Taking a Spring Break Road Trip? Here’s How to Keep Kids Happy

With Spring right around the corner, it’s time to start planning a Spring Break road trip.

For millions of families that means dealing with one or more restless kids as they begin their long highway trek to their favorite destination.

Sometimes such trips result in frazzled nerves and children repeatedly echoing the famous question “Are we there yet?”

It doesn’t necessarily mean that all the time, of course – all parents have to do is come up with ways to keep their children distracted and happy as they zip down the highway. You could look into an 8 Seater Car hire deal to give you and the rest of your family extra room for comfort on the road trip (as well as extra space so your kids are a little less loud hopefully!) as well as more storage space than you originally had in your own car.

If you are planning on taking your own car however then it might be a good idea to purchase a dash cam, especially if you’re going to be driving for a long period of time. Accidents can happen, so websites such as Blackbox My Car have a wide variety of dash cams designed to capture every moment of your journey. Furthermore, owning a dash cam can even lower the price of your insurance.

Once you’re on the road though, there are many games and puzzles available to not only keep the kids settled down, but help increase their brain power at the same time.

One such game is called Challenge and offers children a chance to work on puzzles uniquely overlaid on a map of the United States. The four themed crossword maps have such main topics as Great American Gold Rush, Coast to Coast Cross Country Race, College Basketball Championship and Academic Battle for the Best GPA, Many of the puzzle clues deal with the main theme, of course, but many general questions cover many varied topics.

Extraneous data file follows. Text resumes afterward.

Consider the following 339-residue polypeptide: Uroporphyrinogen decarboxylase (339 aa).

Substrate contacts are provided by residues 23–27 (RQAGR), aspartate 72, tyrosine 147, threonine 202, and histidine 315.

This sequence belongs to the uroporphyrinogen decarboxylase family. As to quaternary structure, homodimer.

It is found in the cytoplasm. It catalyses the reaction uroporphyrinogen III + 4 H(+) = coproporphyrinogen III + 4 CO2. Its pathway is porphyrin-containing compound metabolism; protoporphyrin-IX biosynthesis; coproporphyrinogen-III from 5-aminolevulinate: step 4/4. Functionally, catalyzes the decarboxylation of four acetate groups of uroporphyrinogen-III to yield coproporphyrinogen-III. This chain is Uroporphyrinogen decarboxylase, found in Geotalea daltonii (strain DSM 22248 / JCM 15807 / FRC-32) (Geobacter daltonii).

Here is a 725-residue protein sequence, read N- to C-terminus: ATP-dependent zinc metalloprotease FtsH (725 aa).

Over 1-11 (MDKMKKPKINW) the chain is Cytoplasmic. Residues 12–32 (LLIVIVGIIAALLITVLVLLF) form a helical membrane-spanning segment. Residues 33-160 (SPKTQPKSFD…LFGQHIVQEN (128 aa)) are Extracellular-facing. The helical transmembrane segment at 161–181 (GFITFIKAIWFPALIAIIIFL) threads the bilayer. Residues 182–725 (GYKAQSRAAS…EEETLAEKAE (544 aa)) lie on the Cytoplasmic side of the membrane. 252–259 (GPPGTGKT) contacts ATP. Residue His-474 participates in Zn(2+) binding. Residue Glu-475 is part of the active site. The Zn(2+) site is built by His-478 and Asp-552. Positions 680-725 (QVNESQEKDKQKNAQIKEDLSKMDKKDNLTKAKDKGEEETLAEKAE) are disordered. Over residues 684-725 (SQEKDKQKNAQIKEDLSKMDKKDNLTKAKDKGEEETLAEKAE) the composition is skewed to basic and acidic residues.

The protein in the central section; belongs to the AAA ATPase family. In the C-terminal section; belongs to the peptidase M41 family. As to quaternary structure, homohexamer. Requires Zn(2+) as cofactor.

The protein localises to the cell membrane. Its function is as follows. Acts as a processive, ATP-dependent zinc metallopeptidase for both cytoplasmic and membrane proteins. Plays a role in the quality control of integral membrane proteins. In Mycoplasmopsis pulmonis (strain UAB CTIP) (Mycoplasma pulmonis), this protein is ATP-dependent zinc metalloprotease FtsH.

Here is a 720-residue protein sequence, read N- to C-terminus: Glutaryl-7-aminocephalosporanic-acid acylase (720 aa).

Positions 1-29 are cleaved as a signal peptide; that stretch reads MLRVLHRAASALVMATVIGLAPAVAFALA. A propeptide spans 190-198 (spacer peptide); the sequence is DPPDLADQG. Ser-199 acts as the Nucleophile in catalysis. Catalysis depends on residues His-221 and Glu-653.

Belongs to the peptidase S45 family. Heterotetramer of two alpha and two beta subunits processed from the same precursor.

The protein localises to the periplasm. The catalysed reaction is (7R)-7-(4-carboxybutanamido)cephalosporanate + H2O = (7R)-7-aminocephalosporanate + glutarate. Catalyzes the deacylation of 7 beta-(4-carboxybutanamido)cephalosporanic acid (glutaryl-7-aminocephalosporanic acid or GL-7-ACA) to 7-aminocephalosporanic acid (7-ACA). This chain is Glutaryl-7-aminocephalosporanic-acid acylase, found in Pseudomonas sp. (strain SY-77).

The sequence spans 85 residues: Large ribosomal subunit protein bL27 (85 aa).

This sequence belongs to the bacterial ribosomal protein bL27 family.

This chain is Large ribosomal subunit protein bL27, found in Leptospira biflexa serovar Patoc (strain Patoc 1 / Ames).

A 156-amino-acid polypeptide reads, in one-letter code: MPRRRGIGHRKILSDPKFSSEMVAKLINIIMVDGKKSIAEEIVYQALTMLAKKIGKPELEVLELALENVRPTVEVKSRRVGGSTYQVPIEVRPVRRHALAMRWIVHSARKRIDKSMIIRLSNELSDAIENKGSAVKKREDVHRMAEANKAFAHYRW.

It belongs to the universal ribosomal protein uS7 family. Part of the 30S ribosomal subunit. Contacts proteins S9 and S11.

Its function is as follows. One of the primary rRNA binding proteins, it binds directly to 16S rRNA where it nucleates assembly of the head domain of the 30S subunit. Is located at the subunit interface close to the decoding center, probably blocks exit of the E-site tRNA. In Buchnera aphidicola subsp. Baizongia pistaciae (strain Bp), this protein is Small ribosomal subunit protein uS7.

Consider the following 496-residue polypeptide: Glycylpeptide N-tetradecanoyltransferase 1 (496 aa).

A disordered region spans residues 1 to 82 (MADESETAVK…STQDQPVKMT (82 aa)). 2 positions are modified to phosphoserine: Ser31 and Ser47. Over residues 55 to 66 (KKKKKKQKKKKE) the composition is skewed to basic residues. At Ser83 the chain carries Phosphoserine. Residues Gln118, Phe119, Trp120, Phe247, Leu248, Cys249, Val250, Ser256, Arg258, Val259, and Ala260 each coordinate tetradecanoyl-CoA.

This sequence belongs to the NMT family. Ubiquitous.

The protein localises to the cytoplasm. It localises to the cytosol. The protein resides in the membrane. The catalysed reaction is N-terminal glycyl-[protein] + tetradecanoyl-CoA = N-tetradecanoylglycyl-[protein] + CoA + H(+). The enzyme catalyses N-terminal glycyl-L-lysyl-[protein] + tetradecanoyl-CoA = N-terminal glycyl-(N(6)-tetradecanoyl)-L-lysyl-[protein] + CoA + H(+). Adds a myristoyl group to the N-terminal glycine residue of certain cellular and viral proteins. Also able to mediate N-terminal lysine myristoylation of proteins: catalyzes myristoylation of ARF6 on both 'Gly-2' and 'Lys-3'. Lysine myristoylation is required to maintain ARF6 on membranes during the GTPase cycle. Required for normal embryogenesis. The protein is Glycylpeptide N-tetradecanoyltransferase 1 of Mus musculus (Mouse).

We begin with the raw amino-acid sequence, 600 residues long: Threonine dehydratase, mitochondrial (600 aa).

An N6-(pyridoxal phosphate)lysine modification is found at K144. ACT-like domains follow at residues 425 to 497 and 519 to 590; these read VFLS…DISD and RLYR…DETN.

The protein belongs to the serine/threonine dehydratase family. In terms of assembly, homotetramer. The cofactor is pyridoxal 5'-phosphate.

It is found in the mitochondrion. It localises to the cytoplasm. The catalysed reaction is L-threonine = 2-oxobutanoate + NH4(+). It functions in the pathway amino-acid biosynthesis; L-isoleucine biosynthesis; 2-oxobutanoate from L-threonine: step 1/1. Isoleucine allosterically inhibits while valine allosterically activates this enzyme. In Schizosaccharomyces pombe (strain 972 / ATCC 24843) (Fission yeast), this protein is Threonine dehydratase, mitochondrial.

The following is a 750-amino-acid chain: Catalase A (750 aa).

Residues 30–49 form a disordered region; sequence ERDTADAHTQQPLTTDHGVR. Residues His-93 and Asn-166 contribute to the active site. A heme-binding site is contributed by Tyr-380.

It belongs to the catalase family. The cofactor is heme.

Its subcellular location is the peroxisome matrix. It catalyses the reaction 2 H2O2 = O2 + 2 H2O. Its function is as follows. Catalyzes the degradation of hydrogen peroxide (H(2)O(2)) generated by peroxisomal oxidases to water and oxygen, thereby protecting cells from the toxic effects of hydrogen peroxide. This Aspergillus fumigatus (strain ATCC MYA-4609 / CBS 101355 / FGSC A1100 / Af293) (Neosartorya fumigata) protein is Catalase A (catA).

The puzzles are designed for two or more children and take about 40 minutes each and offer not only questions based on general knowledge but give kids a chance to use strategy, such as blocking their opponents from the path of least resistance. The game involves chances for players to go for the gold or three point baskets, for example. For the most part the questions are relatively easy.

The Challenge game is available through Mink Media for $4.95 and may be ordered at Mink Media, 3866 Legends Way, Maryville, Tn. 37801. There is no handling or shipping charges.

“No need for kids to stay bored on a long spring break trip,” said Mink. “They are much happier when their time can be spent on something that is both fun and educational.”

Parents might also be interested in including some fun facts from a recent national survey about how people pass the time in the car, what they use to navigate, as well as car nicknaming trends. Parents might also want to make sure that they’ve got Breakdown Cover for their car, because if they think that kids are annoying while the car is moving, just wait until it breaks down. The last thing you need while your car’s stuck on the side of the road is the knowledge that you’re not covered.